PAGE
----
DramaNorth East & YorkshireReview

Upon the Stair – Harrogate Theatre, Harrogate

Reviewer: Ruth Jepson

Written by: Adam Z. Robinson

Directed by: Dick Bonham

“You are free to leave, but you do not leave free…”

Upon the Stair is the latest offering from theatre company The Book of Darkness & Light. Previous shows The Book of Darkness & Light and Shivers set up a framing device of lost souls recounting tales from a mysterious, almost hellish, book of horror stories, but it isn’t necessary to have seen either to enjoy this newest production. For the third outing, the company have developed their one Storyteller (Adam Z. Robinson) and a Musician (violinist Chloe Hayward) format, adding a British Sign Language (BSL) component with The Shade (Raffie Julien) who uses a mix of live BSL interpretation and physical theatre to enhance the stories being woven by Robinson.

Three stories are presented on a set highly reminiscent of The Woman in Black. Three ruined house panels shift around to take centre stage for each tale (although the effect is slightly lowered with the very visible bright white wheels on show). The Musician stands in semi-darkness throughout, blending perfectly into the background but completely present as the notes reaching into your spine send shivers throughout your body. The first story, The Cry of the Bubák is a slow burner from both performers, based on a monster from Czeck folklore and telling the tale of a guilt ridden, voluntarily institutionalised man. Mirrorman then allows Julien to take centre stage, in a pre-recorded reminisce of the 11th birthday of Tippi (Lynsey Jones), talking of family traditions and a party turned creepy. Robinson then re-joins for final tale The Xylotheque, hitting home the true horror with a story about cleaning out the library of a suspected warlock-cum-mad scientist.

All three are very well written by Robinson, and his lyrical voice brings them to life so vividly that simply watching him speak is enough to bring them to life. The audience are transfixed as Robinson modulates his voice to present a fussy librarian, a stubborn groundskeeper, a mild mannered inmate. As in previous tours, he could have commanded the stage completely with just Hayward’s accompaniment. However by opening the stage to Julien The Book of Darkness and Light have elevated their shows to the next level. Whereas theatre usually just shoves the BSL interpreter to the side, only to be watched by BSL speaking audience members, The Shade is even more in the foreground than The Storyteller. The blend of movement and BSL is beautiful and to watch, even for non-BSL speakers. Julien is a trained dancer, and this is clear in the level of grace and emotion she brings to the stage. Something that could have been distracting has been incorporated so seamlessly that it seems incredible that it hasn’t been the norm for many years. If Robinson presents the characters, it is Julien that makes them live.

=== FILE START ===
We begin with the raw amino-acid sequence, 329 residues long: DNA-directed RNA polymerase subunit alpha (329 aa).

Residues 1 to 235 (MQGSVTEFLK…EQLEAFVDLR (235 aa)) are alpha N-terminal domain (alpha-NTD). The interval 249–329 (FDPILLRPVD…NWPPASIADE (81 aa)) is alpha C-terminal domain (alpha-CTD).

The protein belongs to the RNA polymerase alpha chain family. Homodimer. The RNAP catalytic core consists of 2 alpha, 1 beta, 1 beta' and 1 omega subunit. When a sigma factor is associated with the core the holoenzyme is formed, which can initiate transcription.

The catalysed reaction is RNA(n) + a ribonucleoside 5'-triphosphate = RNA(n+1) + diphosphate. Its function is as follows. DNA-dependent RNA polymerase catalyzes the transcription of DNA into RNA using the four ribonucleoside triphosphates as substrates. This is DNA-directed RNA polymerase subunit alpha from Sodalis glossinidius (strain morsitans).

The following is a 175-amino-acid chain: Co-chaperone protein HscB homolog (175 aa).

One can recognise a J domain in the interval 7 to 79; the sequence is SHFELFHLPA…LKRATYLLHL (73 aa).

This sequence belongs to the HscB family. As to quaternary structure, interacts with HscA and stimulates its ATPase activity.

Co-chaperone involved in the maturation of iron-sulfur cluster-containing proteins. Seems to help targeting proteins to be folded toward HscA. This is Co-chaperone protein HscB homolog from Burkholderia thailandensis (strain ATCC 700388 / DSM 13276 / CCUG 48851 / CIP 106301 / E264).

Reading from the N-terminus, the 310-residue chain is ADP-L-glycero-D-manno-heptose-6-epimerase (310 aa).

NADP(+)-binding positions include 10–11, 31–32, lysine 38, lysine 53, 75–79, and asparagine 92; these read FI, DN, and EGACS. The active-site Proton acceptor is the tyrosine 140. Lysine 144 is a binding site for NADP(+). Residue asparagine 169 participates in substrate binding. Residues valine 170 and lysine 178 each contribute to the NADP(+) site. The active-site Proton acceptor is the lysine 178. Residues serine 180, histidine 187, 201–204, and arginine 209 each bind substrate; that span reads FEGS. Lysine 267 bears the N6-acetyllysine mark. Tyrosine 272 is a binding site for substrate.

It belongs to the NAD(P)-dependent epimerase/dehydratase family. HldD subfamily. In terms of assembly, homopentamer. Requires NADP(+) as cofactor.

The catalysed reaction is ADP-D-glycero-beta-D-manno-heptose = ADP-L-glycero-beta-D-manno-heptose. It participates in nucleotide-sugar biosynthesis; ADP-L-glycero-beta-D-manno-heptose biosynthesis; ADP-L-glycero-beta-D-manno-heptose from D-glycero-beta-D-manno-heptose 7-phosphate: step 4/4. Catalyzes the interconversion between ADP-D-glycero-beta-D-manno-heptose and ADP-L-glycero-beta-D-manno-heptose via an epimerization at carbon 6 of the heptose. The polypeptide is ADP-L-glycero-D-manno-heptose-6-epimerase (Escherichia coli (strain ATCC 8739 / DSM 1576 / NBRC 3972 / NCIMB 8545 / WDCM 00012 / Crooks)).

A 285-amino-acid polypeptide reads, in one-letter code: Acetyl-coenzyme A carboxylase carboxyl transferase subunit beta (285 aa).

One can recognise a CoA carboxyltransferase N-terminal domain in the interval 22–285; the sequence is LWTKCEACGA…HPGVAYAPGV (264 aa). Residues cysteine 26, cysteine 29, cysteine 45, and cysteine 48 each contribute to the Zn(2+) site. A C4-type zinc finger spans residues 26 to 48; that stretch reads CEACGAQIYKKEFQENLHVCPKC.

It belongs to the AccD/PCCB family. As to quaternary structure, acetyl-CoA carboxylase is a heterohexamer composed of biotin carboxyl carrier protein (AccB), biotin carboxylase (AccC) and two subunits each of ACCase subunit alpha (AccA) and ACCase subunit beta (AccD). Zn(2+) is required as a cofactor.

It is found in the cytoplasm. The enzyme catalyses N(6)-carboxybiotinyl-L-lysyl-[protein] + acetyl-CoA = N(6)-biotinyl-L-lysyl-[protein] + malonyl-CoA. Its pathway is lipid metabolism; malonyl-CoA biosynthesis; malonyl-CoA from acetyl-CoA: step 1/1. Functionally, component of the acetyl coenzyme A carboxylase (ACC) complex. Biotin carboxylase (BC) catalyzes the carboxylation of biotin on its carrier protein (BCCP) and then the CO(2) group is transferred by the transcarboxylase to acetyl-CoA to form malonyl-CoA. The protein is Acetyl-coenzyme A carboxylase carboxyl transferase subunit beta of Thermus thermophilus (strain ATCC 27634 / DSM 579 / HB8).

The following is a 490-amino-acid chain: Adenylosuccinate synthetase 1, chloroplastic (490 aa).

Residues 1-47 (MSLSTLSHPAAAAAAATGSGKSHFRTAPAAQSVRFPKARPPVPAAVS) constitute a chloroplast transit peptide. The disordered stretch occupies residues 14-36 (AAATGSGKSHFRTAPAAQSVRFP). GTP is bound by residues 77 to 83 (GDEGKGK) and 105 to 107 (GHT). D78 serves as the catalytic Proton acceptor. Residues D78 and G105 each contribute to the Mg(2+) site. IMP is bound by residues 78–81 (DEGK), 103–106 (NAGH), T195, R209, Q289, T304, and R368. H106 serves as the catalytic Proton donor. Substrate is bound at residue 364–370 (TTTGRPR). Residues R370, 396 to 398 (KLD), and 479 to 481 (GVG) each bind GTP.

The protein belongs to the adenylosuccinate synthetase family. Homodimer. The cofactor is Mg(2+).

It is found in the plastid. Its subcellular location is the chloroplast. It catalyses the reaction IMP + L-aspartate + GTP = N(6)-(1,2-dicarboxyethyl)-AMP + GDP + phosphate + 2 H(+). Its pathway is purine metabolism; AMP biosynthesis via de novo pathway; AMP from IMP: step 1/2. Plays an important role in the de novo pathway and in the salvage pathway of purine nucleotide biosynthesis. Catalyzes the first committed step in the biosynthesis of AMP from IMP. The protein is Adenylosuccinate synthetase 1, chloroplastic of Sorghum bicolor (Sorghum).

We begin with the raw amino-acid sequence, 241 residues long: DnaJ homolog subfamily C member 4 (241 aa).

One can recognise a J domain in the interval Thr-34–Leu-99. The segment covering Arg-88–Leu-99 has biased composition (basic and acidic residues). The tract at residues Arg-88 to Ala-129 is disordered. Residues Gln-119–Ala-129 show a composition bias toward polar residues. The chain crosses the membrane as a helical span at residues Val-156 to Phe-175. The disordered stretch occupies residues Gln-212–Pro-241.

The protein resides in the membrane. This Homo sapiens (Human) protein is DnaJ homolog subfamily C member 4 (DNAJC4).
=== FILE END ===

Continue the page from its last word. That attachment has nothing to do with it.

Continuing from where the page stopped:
Upon the Stair is one of those shows that don’t come around very often. All elements – set, lighting, music, script and performance – work together perfectly, and to incorporate BSL so seamlessly doesn’t come off as tokenism or a gimmick as it could easily have done. The opening night in Harrogate was not well attended, and that is practically criminal in itself. Everyone needs to see this show. Just be warned that you might not sleep well afterwards. Especially if your bedroom has a mirror…

Runs until Sunday 29th February 2020

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The Yorkshire & North East team is under the editorship of Mark Clegg. The Reviews Hub was set up in 2007. Our mission is to provide the most in-depth, nationwide arts coverage online.

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